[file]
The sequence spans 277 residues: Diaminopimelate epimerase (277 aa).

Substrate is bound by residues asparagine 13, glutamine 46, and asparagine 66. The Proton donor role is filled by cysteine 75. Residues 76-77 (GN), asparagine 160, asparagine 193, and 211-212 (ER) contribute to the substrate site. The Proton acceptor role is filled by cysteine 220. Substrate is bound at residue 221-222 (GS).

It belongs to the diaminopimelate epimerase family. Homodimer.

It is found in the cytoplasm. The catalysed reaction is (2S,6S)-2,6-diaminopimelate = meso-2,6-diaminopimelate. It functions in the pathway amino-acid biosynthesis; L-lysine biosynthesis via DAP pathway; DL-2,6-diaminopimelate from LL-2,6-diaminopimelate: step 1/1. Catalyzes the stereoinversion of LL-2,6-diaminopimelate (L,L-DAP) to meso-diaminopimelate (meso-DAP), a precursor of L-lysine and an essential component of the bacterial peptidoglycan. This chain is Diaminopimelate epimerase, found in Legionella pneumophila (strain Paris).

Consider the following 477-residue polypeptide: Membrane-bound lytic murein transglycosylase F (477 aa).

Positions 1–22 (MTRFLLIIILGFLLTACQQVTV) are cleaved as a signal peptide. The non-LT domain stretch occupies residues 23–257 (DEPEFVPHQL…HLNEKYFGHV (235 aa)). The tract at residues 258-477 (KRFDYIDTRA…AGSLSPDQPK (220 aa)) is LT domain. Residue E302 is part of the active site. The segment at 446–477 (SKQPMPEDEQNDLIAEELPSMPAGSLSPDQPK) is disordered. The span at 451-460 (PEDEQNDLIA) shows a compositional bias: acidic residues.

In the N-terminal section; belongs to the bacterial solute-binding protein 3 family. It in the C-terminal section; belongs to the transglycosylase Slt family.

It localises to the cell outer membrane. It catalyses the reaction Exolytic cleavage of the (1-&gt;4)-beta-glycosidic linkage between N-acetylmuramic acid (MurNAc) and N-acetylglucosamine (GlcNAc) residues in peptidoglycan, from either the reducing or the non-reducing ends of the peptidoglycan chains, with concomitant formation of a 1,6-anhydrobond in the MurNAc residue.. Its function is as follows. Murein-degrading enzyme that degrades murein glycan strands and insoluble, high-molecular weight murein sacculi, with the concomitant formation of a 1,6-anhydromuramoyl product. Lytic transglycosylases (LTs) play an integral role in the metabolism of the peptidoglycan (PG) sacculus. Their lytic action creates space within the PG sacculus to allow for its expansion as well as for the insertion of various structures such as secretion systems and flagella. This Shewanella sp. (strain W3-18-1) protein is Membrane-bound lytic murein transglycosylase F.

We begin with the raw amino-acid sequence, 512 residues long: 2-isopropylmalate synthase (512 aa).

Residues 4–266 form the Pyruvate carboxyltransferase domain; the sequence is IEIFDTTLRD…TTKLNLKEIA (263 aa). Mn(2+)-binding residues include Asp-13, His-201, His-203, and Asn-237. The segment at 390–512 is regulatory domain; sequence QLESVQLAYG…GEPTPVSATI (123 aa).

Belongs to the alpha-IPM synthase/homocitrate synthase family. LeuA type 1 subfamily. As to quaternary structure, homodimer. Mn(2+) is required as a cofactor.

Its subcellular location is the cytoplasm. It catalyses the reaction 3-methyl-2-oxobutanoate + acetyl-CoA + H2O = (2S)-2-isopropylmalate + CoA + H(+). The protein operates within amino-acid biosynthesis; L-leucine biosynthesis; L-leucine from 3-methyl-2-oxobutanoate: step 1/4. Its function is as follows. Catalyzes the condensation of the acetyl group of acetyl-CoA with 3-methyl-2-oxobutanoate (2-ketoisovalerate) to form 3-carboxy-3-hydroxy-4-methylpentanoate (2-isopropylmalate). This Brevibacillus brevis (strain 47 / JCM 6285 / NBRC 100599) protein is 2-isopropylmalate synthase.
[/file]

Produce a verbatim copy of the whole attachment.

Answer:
The sequence spans 277 residues: Diaminopimelate epimerase (277 aa).

Substrate is bound by residues asparagine 13, glutamine 46, and asparagine 66. The Proton donor role is filled by cysteine 75. Residues 76-77 (GN), asparagine 160, asparagine 193, and 211-212 (ER) contribute to the substrate site. The Proton acceptor role is filled by cysteine 220. Substrate is bound at residue 221-222 (GS).

It belongs to the diaminopimelate epimerase family. Homodimer.

It is found in the cytoplasm. The catalysed reaction is (2S,6S)-2,6-diaminopimelate = meso-2,6-diaminopimelate. It functions in the pathway amino-acid biosynthesis; L-lysine biosynthesis via DAP pathway; DL-2,6-diaminopimelate from LL-2,6-diaminopimelate: step 1/1. Catalyzes the stereoinversion of LL-2,6-diaminopimelate (L,L-DAP) to meso-diaminopimelate (meso-DAP), a precursor of L-lysine and an essential component of the bacterial peptidoglycan. This chain is Diaminopimelate epimerase, found in Legionella pneumophila (strain Paris).

Consider the following 477-residue polypeptide: Membrane-bound lytic murein transglycosylase F (477 aa).

Positions 1–22 (MTRFLLIIILGFLLTACQQVTV) are cleaved as a signal peptide. The non-LT domain stretch occupies residues 23–257 (DEPEFVPHQL…HLNEKYFGHV (235 aa)). The tract at residues 258-477 (KRFDYIDTRA…AGSLSPDQPK (220 aa)) is LT domain. Residue E302 is part of the active site. The segment at 446–477 (SKQPMPEDEQNDLIAEELPSMPAGSLSPDQPK) is disordered. The span at 451-460 (PEDEQNDLIA) shows a compositional bias: acidic residues.

In the N-terminal section; belongs to the bacterial solute-binding protein 3 family. It in the C-terminal section; belongs to the transglycosylase Slt family.

It localises to the cell outer membrane. It catalyses the reaction Exolytic cleavage of the (1-&gt;4)-beta-glycosidic linkage between N-acetylmuramic acid (MurNAc) and N-acetylglucosamine (GlcNAc) residues in peptidoglycan, from either the reducing or the non-reducing ends of the peptidoglycan chains, with concomitant formation of a 1,6-anhydrobond in the MurNAc residue.. Its function is as follows. Murein-degrading enzyme that degrades murein glycan strands and insoluble, high-molecular weight murein sacculi, with the concomitant formation of a 1,6-anhydromuramoyl product. Lytic transglycosylases (LTs) play an integral role in the metabolism of the peptidoglycan (PG) sacculus. Their lytic action creates space within the PG sacculus to allow for its expansion as well as for the insertion of various structures such as secretion systems and flagella. This Shewanella sp. (strain W3-18-1) protein is Membrane-bound lytic murein transglycosylase F.

We begin with the raw amino-acid sequence, 512 residues long: 2-isopropylmalate synthase (512 aa).

Residues 4–266 form the Pyruvate carboxyltransferase domain; the sequence is IEIFDTTLRD…TTKLNLKEIA (263 aa). Mn(2+)-binding residues include Asp-13, His-201, His-203, and Asn-237. The segment at 390–512 is regulatory domain; sequence QLESVQLAYG…GEPTPVSATI (123 aa).

Belongs to the alpha-IPM synthase/homocitrate synthase family. LeuA type 1 subfamily. As to quaternary structure, homodimer. Mn(2+) is required as a cofactor.

Its subcellular location is the cytoplasm. It catalyses the reaction 3-methyl-2-oxobutanoate + acetyl-CoA + H2O = (2S)-2-isopropylmalate + CoA + H(+). The protein operates within amino-acid biosynthesis; L-leucine biosynthesis; L-leucine from 3-methyl-2-oxobutanoate: step 1/4. Its function is as follows. Catalyzes the condensation of the acetyl group of acetyl-CoA with 3-methyl-2-oxobutanoate (2-ketoisovalerate) to form 3-carboxy-3-hydroxy-4-methylpentanoate (2-isopropylmalate). This Brevibacillus brevis (strain 47 / JCM 6285 / NBRC 100599) protein is 2-isopropylmalate synthase.